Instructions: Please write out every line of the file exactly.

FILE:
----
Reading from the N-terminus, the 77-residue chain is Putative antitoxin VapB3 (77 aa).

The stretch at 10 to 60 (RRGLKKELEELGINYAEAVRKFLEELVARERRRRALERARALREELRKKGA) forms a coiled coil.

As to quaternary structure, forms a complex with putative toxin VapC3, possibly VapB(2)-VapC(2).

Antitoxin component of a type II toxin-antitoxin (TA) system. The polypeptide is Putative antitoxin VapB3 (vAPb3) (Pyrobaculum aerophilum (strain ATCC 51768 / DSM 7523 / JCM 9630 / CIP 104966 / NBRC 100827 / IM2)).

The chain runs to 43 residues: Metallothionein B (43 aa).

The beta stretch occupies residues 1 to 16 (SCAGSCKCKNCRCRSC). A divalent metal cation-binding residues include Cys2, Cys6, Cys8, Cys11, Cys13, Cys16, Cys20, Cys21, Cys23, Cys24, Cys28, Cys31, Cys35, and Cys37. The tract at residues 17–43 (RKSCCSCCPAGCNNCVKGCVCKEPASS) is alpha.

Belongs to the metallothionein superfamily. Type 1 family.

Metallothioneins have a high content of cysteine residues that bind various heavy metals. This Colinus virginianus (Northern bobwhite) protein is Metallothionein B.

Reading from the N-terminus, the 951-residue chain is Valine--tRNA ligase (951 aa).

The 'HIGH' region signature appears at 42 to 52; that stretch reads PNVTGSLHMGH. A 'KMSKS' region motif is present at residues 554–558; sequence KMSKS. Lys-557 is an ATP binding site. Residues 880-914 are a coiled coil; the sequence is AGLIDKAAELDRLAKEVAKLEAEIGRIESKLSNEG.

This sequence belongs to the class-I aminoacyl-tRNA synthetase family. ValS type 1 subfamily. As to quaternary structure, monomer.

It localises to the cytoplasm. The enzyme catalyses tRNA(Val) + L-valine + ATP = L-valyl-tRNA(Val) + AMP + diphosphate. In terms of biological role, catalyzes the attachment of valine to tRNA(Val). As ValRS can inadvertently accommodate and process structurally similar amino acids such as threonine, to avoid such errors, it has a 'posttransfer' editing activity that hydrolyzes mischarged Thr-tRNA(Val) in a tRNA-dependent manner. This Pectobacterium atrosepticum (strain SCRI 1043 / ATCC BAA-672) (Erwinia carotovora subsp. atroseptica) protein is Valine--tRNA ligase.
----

Reading from the N-terminus, the 77-residue chain is Putative antitoxin VapB3 (77 aa).

The stretch at 10 to 60 (RRGLKKELEELGINYAEAVRKFLEELVARERRRRALERARALREELRKKGA) forms a coiled coil.

As to quaternary structure, forms a complex with putative toxin VapC3, possibly VapB(2)-VapC(2).

Antitoxin component of a type II toxin-antitoxin (TA) system. The polypeptide is Putative antitoxin VapB3 (vAPb3) (Pyrobaculum aerophilum (strain ATCC 51768 / DSM 7523 / JCM 9630 / CIP 104966 / NBRC 100827 / IM2)).

The chain runs to 43 residues: Metallothionein B (43 aa).

The beta stretch occupies residues 1 to 16 (SCAGSCKCKNCRCRSC). A divalent metal cation-binding residues include Cys2, Cys6, Cys8, Cys11, Cys13, Cys16, Cys20, Cys21, Cys23, Cys24, Cys28, Cys31, Cys35, and Cys37. The tract at residues 17–43 (RKSCCSCCPAGCNNCVKGCVCKEPASS) is alpha.

Belongs to the metallothionein superfamily. Type 1 family.

Metallothioneins have a high content of cysteine residues that bind various heavy metals. This Colinus virginianus (Northern bobwhite) protein is Metallothionein B.

Reading from the N-terminus, the 951-residue chain is Valine--tRNA ligase (951 aa).

The 'HIGH' region signature appears at 42 to 52; that stretch reads PNVTGSLHMGH. A 'KMSKS' region motif is present at residues 554–558; sequence KMSKS. Lys-557 is an ATP binding site. Residues 880-914 are a coiled coil; the sequence is AGLIDKAAELDRLAKEVAKLEAEIGRIESKLSNEG.

This sequence belongs to the class-I aminoacyl-tRNA synthetase family. ValS type 1 subfamily. As to quaternary structure, monomer.

It localises to the cytoplasm. The enzyme catalyses tRNA(Val) + L-valine + ATP = L-valyl-tRNA(Val) + AMP + diphosphate. In terms of biological role, catalyzes the attachment of valine to tRNA(Val). As ValRS can inadvertently accommodate and process structurally similar amino acids such as threonine, to avoid such errors, it has a 'posttransfer' editing activity that hydrolyzes mischarged Thr-tRNA(Val) in a tRNA-dependent manner. This Pectobacterium atrosepticum (strain SCRI 1043 / ATCC BAA-672) (Erwinia carotovora subsp. atroseptica) protein is Valine--tRNA ligase.